The Wallowing Monkey


I was reading a Ruskin Bond story which was about his father. Suddenly, I recalled somewhere reading that he has a brother. But, there is rarely any mention of his brother in his stories. So, I got curious about his brother.

I quickly checked on Google. Google showed that he has a brother called William who is settled in Canada, but there was no other information available about him. Then, I searched for William Bond Canada. It showed a LinkedIn search result. So, I went to William Bond’s LinkedIn page but the profile did not look like that of Ruskin Bond’s brother. For one, the person was much younger.

Then, I saw button notifications on my LinkedIn page. After quickly browsing through my notifications, I thought of giving a cursory glance to the home page. On my homepage was an article by a fairly popular young VC. Popularity judged by number of likes, shares and comments off course.

I browsed through the VC’s article about his learnings from chatting up with a startup founder. These founders are the most learned these days espousing pearls of wisdom as they speak. In the article, the founder had shared that how being a founder is uncomfortable because one has to try new ideas each and every day.

Then, I got curious about the founder. So, I clicked on the VC’s podcast link which was at the bottom of his article. I did not listen to the podcast but read the summary. I learned that the founder was a young lady and her name was Payal Sharma. My curiosity still not satisfied, I searched for Payal Sharma on Google. The search took me to her LinkedIn profile. I found on her profile that prior to founding her startup, she had worked in another small company. Now, this company was founded by my ex-colleague Ankur. I had worked with Ankur around 10 years ago. As the surnames of both my ex-colleague and the female founder was same, I had a hunch that they were related to one another.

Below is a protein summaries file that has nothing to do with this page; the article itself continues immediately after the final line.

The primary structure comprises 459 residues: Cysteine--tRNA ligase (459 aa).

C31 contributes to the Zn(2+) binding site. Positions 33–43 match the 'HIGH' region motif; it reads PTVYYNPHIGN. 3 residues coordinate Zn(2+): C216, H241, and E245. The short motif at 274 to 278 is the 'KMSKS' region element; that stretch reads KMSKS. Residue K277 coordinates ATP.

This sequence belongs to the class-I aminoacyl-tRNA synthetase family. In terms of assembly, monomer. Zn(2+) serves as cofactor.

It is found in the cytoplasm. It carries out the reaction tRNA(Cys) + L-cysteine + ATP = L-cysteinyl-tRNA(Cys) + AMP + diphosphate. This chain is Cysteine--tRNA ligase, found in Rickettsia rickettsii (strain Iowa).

I further searched for both of them on Google. In one of the article, I found that they were husband and wife. I further read that they were settled in Mumbai and had a kid. Then, I did some further Googling on my ex-colleague to find out that he had turned serial entrepreneur and manages some 3-4 startups.

I remembered the time when we worked together. I wondered how he had managed to achieve so much professionally.

Finally, my thoughts came down to how I had not been able to achieve anything in life and had wasted all those youthful years.

This was another of the usual series of thoughts that I have been having lately. From Ruskin Bond’s calming stories to another bout of self-pity in 20 minutes.

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Is It Uncool to Flirt on LinkedIn?


We use Linkedin for ‘professional’ purposes. Is it fine if we flirt on Linkedin?

So, yes. You are right. And you’ve taught me a lot—you and Jeff Weiner both. I can see clearly now how we’ve all tied ourselves into a knot of careerism and affection and equity and sex, and maybe that’s just the way it has to be. I’m remembering now what happened when Jerry Maguire—the real Jerry Maguire—showed up in that living room, shivering, trying to win back his wife, who also happened to be his business partner at their new sports-agenting startup, how he told her, “You … you complete me.” But, more important, there was the line he slipped her right before that famous line. Suddenly, in the middle of his monologue, he was compelled to say, like a man giving a keynote at a conference, “We live in a cynical world, a cynical world, and we work in a business of tough competitors.”

Why? Why include that? What could Jerry Maguire possibly have meant? I think he meant: The internet is full of sinister strangers. It’s a hostile place in which to offer up your soul. But here I am. Look at me. View my profile. I’d like to connect with you on LinkedIn.

The complete article

Jon Mooallem — Wired

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